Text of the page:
Acquiring customers is crucial. But keeping them sticking around to make more purchases is where the real profits lie. The data backs it up too:
- Harvard Business School found that a mere 5% increase in customer retention can increase profits between 25% to 95%.
- National Law review found it costs 5x more to acquire a new customer than keep a current one.
- While Forbes claims that current customers spend 67% more than new ones.
Balance is key. But without a retention strategy, you’re letting one of your most valuable business assets go stale: existing customers. In this post, we dig deep into some quality customer retention ideas used by top ecommerce and D2C brands. You'll learn what the best are doing to keep their customers around longer, so you can apply it to your own business.
Customer Retention Ideas #1: Weave storytelling & education into your brand
Many D2C brands started their journey by building up an audience before ever producing a product. These brands may have conceptualized a product from the start, but they knew the power of curating a community that would be interested in buying it as step one of the process. Ultimately, they understood that engaging an audience through great content goes hand in hand with building a stellar product.
For example: Glossier was a media company before stepping into the skincare and beauty retail game. And in 2019, Outdoor Voices launched “The Recreationalist” - an online magazine featuring guides and stories to inspire their audience to get outdoors: Developing a content strategy that satisfies customers at all stages of their journey is a wise investment - especially if you’re looking to build a strong brand. Start by creating content that helps customers get the most out of your products. Glossier uses video as platform to demonstrate how customers can properly apply their makeup products:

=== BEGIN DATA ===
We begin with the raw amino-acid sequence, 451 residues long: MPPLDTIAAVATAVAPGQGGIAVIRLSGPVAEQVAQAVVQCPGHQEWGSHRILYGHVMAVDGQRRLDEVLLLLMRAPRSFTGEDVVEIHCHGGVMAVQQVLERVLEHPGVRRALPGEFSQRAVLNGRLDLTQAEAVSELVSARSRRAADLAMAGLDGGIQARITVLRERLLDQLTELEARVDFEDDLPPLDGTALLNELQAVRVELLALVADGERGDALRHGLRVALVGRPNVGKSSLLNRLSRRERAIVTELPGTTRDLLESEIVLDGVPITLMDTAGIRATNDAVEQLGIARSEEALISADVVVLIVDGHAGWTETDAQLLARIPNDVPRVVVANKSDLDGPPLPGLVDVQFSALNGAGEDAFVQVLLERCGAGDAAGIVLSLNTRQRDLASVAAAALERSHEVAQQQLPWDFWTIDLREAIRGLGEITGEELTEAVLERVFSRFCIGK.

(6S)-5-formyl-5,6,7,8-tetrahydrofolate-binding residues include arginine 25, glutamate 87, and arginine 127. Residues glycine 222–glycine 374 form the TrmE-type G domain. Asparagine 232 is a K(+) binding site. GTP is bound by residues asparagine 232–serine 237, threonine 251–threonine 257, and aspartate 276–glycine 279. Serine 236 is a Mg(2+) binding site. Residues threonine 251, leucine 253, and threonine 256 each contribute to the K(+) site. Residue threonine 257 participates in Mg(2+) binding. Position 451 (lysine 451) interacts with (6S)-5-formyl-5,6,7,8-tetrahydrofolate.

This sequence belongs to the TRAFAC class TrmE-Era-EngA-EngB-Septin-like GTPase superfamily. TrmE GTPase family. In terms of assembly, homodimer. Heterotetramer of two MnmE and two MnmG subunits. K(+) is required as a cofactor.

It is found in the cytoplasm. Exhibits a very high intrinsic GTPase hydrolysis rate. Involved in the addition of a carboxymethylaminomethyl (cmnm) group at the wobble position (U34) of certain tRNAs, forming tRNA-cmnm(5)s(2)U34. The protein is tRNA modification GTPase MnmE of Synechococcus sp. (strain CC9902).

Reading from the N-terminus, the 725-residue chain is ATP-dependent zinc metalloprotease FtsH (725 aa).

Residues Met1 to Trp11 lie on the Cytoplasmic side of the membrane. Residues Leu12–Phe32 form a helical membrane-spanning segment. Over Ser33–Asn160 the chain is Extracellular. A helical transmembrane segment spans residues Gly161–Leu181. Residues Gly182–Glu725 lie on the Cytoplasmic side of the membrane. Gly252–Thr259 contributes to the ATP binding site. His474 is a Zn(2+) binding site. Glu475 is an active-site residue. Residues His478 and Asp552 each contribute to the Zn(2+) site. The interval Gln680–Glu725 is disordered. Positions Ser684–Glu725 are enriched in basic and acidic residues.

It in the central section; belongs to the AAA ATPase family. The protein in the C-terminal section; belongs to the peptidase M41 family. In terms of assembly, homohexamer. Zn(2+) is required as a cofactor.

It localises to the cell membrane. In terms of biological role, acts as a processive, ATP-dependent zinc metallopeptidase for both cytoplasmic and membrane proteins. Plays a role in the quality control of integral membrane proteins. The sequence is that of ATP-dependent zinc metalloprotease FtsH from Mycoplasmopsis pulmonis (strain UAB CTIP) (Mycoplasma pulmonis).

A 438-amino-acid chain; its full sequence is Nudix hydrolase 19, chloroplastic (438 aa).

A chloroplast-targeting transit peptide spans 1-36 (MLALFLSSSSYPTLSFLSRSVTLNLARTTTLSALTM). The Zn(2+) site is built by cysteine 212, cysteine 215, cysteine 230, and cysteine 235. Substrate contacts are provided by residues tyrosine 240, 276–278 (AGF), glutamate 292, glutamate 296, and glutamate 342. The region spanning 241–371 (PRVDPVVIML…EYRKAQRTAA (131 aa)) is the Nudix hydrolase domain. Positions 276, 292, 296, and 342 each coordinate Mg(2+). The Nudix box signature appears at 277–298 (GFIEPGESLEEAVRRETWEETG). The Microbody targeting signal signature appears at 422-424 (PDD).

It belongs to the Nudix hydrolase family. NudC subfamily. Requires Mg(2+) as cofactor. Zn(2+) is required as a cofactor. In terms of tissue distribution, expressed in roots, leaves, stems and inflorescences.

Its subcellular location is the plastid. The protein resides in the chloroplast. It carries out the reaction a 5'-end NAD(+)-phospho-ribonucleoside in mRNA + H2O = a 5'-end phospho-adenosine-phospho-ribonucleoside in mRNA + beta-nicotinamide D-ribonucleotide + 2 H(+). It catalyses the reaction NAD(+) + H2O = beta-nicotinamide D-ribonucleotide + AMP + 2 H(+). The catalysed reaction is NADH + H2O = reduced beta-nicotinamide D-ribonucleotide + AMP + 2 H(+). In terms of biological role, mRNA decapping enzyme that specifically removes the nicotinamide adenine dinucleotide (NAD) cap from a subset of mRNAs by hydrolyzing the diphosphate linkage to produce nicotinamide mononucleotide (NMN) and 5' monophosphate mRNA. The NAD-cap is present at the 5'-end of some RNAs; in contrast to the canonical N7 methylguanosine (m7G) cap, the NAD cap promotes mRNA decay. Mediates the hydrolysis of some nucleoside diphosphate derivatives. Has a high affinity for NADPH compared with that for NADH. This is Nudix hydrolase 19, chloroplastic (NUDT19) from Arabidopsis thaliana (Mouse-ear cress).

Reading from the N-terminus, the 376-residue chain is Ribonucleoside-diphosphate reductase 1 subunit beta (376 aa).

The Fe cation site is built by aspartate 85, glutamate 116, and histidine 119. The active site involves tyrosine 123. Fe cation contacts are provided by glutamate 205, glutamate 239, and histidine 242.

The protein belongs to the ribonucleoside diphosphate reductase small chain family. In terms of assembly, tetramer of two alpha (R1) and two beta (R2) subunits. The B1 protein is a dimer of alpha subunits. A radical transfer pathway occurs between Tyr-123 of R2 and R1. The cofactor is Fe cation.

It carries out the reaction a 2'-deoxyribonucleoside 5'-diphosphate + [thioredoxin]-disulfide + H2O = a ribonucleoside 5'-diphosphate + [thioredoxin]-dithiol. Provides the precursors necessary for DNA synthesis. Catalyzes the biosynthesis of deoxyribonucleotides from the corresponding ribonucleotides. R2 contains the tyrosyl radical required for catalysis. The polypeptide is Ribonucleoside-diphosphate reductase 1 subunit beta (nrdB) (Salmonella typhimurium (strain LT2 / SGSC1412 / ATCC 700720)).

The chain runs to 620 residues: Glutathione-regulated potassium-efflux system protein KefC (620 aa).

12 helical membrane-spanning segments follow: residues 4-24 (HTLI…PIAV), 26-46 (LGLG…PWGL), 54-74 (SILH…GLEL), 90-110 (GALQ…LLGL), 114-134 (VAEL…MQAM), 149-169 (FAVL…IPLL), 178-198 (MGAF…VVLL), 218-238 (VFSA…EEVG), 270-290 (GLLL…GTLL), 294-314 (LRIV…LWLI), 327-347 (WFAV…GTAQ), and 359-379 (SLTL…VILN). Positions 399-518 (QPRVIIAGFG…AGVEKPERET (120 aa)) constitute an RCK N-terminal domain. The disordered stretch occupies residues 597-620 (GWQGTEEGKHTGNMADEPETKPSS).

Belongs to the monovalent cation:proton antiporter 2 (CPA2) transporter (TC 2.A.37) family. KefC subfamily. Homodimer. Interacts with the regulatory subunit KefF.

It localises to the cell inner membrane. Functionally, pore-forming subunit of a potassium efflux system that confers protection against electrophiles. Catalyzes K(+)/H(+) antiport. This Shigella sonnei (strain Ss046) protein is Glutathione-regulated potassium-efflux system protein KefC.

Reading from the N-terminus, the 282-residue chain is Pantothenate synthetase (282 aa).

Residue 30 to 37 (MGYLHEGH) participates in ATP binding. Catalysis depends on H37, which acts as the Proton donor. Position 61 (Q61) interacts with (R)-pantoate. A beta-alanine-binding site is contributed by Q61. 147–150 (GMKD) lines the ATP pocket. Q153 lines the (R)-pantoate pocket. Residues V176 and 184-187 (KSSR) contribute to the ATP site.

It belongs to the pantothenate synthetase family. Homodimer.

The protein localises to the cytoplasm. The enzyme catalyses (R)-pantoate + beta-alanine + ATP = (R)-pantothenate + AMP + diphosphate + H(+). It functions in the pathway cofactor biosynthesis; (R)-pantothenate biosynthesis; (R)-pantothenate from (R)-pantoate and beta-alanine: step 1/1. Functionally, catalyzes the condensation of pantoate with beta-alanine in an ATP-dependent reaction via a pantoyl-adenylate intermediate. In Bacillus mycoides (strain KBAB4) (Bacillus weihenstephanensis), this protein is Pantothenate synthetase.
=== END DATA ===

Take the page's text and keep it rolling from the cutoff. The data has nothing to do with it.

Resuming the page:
And Harry’s has an online publication called Five O'Clock, used as a platform for providing men with grooming tips. For example, this particular article shows men how to get the most from their shaving routine: Many seasoned marketers may look at this and attribute it to the top of the funnel. But it’s also the perfect vehicle for Harry's to show men how to use their products effectively. Content like this empowers your customers. It:
- Helps them get the most out of what you’re already selling; and
- shows you truly care about them.
This, in turn, builds a stronger brand affinity.
Using customer stories
Product-related content isn’t the only way to remain top-of-mind when it comes to customer retention ideas. Sharing stories about your customers (and the people they aspire to be) also steers your brand’s positioning in a favorable direction. For example, Outdoor Voices feature women who their customers respect and share beliefs with: The article above doesn’t talk about Outdoor Voice’s products. Instead, it’s all about Sienna - her experiences, stories and advice for other women on a similar creative career path. Creating retention-boosting content like this requires care and thoughtful planning. A simple way to do this is to use the traditional marketing funnel model to guide which formats, stories and topics to focus on: Start by talking to your customers. Think:
- What are they interested in?
- Who do they follow?
- Which of your products do they love the most?
- How can you help them get the most of these products?